A story related on storiesforpreaching illustrates this point nicely.  ‘A young man approached the foreman of a logging crew and asked for a job. “That depends,” replied the foreman. “Let’s see you fell this tree.”  The young man stepped forward, and skillfully felled a great tree. Impressed, the foreman exclaimed, “You can start Monday.” Monday, Tuesday, Wednesday, Thursday rolled by — and Thursday afternoon the foreman approached the young man and said, “You can pick up your pay check on the way out today.” Startled, the young man replied, “I thought you paid on Friday.” “Normally we do,” said the foreman. “But we’re letting you go today because you’ve fallen behind. Our daily felling charts show that you’ve dropped from first place on Monday to last place today.” “But I’m a hard worker,” the young man objected. “I arrive first, leave last, and even have worked through my coffee breaks!” The foreman, sensing the young man’s integrity, thought for a minute and then asked, “Have you been sharpening your axe?”  The young man replied, “No sir, I’ve been working too hard to take time for that!”Our lives are like that. We sometimes get so busy that we don’t take time to “sharpen the axe.” In today’s world, it seems that everyone is busier than ever, but less happy than ever. Why is that? Could it be that we have forgotten how to stay sharp?’

Have you forgotten how to stay sharp?  Staying sharp requires taking your mind off your primary tasks for a while, not to be lazy or inattentive to that primary task, but so  you can be refreshed.  Sometimes that very hobby you engage in will be a positive force in your ministry, as well.  A hobby…

  • It provides points of connection with people you might not otherwise meet.
  • It provides illustrations that can touch people.
  • It provides a three-dimensional aspect to your life that makes you seem more real and authentic to others.

In one case I am acquainted with, a pastor turned his enthusiasm for hiking into a blog, books and even more.  Donald Minter is a pastor at New Hope Community Church in Chandler, Arizona and also runs ‘Trek On Ministries‘, a ministry built entirely upon taking people on hikes through the Grand Canyon.  The experience of hiking as a hobby shapes much of what Don does.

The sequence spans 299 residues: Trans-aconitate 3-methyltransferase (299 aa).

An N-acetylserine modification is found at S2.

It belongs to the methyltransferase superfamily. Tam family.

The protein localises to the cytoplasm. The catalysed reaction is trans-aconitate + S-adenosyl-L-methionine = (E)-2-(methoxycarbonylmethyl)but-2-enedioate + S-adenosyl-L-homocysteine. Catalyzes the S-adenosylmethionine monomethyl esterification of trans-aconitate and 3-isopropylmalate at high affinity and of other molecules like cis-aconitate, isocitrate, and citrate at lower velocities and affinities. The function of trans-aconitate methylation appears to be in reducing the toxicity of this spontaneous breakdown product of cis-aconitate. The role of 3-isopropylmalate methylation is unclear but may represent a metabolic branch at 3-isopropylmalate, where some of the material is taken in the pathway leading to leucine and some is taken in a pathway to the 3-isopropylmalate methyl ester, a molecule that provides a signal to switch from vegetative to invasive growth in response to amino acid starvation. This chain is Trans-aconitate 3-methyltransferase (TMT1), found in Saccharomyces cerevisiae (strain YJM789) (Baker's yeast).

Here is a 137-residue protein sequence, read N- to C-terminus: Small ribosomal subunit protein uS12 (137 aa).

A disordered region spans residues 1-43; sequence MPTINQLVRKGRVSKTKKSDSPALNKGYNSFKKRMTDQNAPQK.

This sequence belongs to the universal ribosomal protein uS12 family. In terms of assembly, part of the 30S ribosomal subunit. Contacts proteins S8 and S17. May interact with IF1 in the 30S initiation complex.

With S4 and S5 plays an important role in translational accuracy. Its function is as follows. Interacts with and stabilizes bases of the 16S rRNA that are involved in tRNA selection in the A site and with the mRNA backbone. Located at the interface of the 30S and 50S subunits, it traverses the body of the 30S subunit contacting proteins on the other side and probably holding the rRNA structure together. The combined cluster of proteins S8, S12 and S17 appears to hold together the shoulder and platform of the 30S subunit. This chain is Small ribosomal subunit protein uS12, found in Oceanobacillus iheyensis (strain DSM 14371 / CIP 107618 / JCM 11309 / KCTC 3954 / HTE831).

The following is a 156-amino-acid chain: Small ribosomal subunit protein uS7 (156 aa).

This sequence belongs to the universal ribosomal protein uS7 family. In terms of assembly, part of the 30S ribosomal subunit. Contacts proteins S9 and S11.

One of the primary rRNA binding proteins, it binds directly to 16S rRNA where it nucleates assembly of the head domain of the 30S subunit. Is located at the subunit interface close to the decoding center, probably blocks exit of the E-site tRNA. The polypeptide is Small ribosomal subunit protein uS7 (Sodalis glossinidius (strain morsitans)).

The fact is, we as humans are not meant to perform one task repetitively over and over for years on end.  We are built in such a way as to need times of refreshing every now and then.  That is one of the side benefits of keeping the Sabbath…a time of refreshing in Him.   If we go without that time of rest, we will break as surely as an engine running non-stop for a long period eventually will break.

So…go get a hobby!


Sometimes it is so easy to forget what we h(Source: right close to hand. Maybe being close makes you takes things for granted, maybe you get used to something and don’t even think about it. Like a New Yorker who has never bothered to visit the Statue of Liberty or a Bostonian who has never gone to see the USS Constitution. Sometimes maybe we are even intimidated by what other people think of what THEY have. I have a cousin who visited from Texas when he was about 12 years old. When we asked him what he thought about New England, he said (in that annoying way Texans can have), “I’m absolutely amazed…we drove across three states in one day. In Texas we couldn’t get from one end of the county to the other in one day!”

So when you start talking about things like National or State Parks, and how big they are or how many attractions are there, you might think of a place like Yellowstone, or the Great Smoky Mountains. HUGE places with large expanses of wilderness. Places that loom large in our minds.